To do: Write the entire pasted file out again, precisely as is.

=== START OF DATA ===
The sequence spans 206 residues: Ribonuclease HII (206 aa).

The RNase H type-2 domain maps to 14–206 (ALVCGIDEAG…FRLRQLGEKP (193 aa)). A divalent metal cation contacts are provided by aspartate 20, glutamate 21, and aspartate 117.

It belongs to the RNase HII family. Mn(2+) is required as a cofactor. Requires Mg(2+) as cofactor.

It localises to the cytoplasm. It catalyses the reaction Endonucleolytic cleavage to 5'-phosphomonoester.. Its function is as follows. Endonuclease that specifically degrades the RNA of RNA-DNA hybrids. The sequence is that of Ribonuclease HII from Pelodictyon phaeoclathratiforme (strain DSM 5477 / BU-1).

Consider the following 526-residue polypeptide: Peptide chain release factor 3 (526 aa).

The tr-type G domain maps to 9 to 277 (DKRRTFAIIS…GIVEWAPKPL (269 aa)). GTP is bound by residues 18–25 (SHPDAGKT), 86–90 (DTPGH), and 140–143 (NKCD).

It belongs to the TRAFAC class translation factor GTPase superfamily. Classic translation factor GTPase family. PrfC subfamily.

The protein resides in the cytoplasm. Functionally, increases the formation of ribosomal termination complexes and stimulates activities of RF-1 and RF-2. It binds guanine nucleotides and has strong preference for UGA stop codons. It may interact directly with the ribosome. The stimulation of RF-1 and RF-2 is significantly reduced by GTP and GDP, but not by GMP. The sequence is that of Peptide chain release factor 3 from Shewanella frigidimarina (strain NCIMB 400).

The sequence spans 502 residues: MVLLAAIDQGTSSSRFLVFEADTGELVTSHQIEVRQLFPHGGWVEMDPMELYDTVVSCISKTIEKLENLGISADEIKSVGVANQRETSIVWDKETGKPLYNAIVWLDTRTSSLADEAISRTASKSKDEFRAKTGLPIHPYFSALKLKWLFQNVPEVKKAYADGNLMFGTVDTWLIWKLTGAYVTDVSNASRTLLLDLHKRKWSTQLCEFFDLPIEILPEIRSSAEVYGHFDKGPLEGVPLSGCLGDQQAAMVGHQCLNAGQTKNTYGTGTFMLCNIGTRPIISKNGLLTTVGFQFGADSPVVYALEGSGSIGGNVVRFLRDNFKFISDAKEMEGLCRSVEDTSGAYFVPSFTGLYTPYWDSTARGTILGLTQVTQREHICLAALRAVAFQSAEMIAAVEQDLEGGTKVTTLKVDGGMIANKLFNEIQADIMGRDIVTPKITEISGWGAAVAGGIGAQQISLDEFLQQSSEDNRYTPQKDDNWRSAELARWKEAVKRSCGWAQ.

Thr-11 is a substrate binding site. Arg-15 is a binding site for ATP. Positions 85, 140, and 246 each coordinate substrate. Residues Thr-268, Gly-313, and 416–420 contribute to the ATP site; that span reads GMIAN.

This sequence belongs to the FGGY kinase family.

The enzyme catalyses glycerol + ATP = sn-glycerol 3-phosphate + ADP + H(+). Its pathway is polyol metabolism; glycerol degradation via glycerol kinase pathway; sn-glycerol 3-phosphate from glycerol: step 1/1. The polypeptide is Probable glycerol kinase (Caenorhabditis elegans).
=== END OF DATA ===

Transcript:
The sequence spans 206 residues: Ribonuclease HII (206 aa).

The RNase H type-2 domain maps to 14–206 (ALVCGIDEAG…FRLRQLGEKP (193 aa)). A divalent metal cation contacts are provided by aspartate 20, glutamate 21, and aspartate 117.

It belongs to the RNase HII family. Mn(2+) is required as a cofactor. Requires Mg(2+) as cofactor.

It localises to the cytoplasm. It catalyses the reaction Endonucleolytic cleavage to 5'-phosphomonoester.. Its function is as follows. Endonuclease that specifically degrades the RNA of RNA-DNA hybrids. The sequence is that of Ribonuclease HII from Pelodictyon phaeoclathratiforme (strain DSM 5477 / BU-1).

Consider the following 526-residue polypeptide: Peptide chain release factor 3 (526 aa).

The tr-type G domain maps to 9 to 277 (DKRRTFAIIS…GIVEWAPKPL (269 aa)). GTP is bound by residues 18–25 (SHPDAGKT), 86–90 (DTPGH), and 140–143 (NKCD).

It belongs to the TRAFAC class translation factor GTPase superfamily. Classic translation factor GTPase family. PrfC subfamily.

The protein resides in the cytoplasm. Functionally, increases the formation of ribosomal termination complexes and stimulates activities of RF-1 and RF-2. It binds guanine nucleotides and has strong preference for UGA stop codons. It may interact directly with the ribosome. The stimulation of RF-1 and RF-2 is significantly reduced by GTP and GDP, but not by GMP. The sequence is that of Peptide chain release factor 3 from Shewanella frigidimarina (strain NCIMB 400).

The sequence spans 502 residues: MVLLAAIDQGTSSSRFLVFEADTGELVTSHQIEVRQLFPHGGWVEMDPMELYDTVVSCISKTIEKLENLGISADEIKSVGVANQRETSIVWDKETGKPLYNAIVWLDTRTSSLADEAISRTASKSKDEFRAKTGLPIHPYFSALKLKWLFQNVPEVKKAYADGNLMFGTVDTWLIWKLTGAYVTDVSNASRTLLLDLHKRKWSTQLCEFFDLPIEILPEIRSSAEVYGHFDKGPLEGVPLSGCLGDQQAAMVGHQCLNAGQTKNTYGTGTFMLCNIGTRPIISKNGLLTTVGFQFGADSPVVYALEGSGSIGGNVVRFLRDNFKFISDAKEMEGLCRSVEDTSGAYFVPSFTGLYTPYWDSTARGTILGLTQVTQREHICLAALRAVAFQSAEMIAAVEQDLEGGTKVTTLKVDGGMIANKLFNEIQADIMGRDIVTPKITEISGWGAAVAGGIGAQQISLDEFLQQSSEDNRYTPQKDDNWRSAELARWKEAVKRSCGWAQ.

Thr-11 is a substrate binding site. Arg-15 is a binding site for ATP. Positions 85, 140, and 246 each coordinate substrate. Residues Thr-268, Gly-313, and 416–420 contribute to the ATP site; that span reads GMIAN.

This sequence belongs to the FGGY kinase family.

The enzyme catalyses glycerol + ATP = sn-glycerol 3-phosphate + ADP + H(+). Its pathway is polyol metabolism; glycerol degradation via glycerol kinase pathway; sn-glycerol 3-phosphate from glycerol: step 1/1. The polypeptide is Probable glycerol kinase (Caenorhabditis elegans).